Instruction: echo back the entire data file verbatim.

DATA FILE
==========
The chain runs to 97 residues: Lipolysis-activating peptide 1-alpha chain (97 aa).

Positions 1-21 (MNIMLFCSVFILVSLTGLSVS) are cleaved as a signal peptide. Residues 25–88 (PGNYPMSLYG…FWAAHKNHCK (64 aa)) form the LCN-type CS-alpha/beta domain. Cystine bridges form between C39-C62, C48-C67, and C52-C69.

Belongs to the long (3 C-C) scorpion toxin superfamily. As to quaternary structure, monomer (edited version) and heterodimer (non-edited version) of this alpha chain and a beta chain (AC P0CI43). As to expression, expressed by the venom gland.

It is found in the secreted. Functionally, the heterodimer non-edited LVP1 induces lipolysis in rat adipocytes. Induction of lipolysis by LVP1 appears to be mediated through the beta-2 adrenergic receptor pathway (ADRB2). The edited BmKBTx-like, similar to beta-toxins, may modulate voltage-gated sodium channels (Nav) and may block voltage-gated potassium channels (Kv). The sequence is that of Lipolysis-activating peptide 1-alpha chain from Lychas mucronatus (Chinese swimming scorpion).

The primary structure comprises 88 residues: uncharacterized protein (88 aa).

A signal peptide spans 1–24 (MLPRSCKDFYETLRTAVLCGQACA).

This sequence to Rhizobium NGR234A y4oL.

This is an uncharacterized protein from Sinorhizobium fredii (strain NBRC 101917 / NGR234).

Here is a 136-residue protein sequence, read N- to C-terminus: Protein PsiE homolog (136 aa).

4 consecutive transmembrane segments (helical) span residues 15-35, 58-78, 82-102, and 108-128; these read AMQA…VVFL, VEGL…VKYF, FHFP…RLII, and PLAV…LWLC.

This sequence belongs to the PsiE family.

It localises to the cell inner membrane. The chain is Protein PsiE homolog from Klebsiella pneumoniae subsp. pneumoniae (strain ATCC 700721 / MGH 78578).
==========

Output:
The chain runs to 97 residues: Lipolysis-activating peptide 1-alpha chain (97 aa).

Positions 1-21 (MNIMLFCSVFILVSLTGLSVS) are cleaved as a signal peptide. Residues 25–88 (PGNYPMSLYG…FWAAHKNHCK (64 aa)) form the LCN-type CS-alpha/beta domain. Cystine bridges form between C39-C62, C48-C67, and C52-C69.

Belongs to the long (3 C-C) scorpion toxin superfamily. As to quaternary structure, monomer (edited version) and heterodimer (non-edited version) of this alpha chain and a beta chain (AC P0CI43). As to expression, expressed by the venom gland.

It is found in the secreted. Functionally, the heterodimer non-edited LVP1 induces lipolysis in rat adipocytes. Induction of lipolysis by LVP1 appears to be mediated through the beta-2 adrenergic receptor pathway (ADRB2). The edited BmKBTx-like, similar to beta-toxins, may modulate voltage-gated sodium channels (Nav) and may block voltage-gated potassium channels (Kv). The sequence is that of Lipolysis-activating peptide 1-alpha chain from Lychas mucronatus (Chinese swimming scorpion).

The primary structure comprises 88 residues: uncharacterized protein (88 aa).

A signal peptide spans 1–24 (MLPRSCKDFYETLRTAVLCGQACA).

This sequence to Rhizobium NGR234A y4oL.

This is an uncharacterized protein from Sinorhizobium fredii (strain NBRC 101917 / NGR234).

Here is a 136-residue protein sequence, read N- to C-terminus: Protein PsiE homolog (136 aa).

4 consecutive transmembrane segments (helical) span residues 15-35, 58-78, 82-102, and 108-128; these read AMQA…VVFL, VEGL…VKYF, FHFP…RLII, and PLAV…LWLC.

This sequence belongs to the PsiE family.

It localises to the cell inner membrane. The chain is Protein PsiE homolog from Klebsiella pneumoniae subsp. pneumoniae (strain ATCC 700721 / MGH 78578).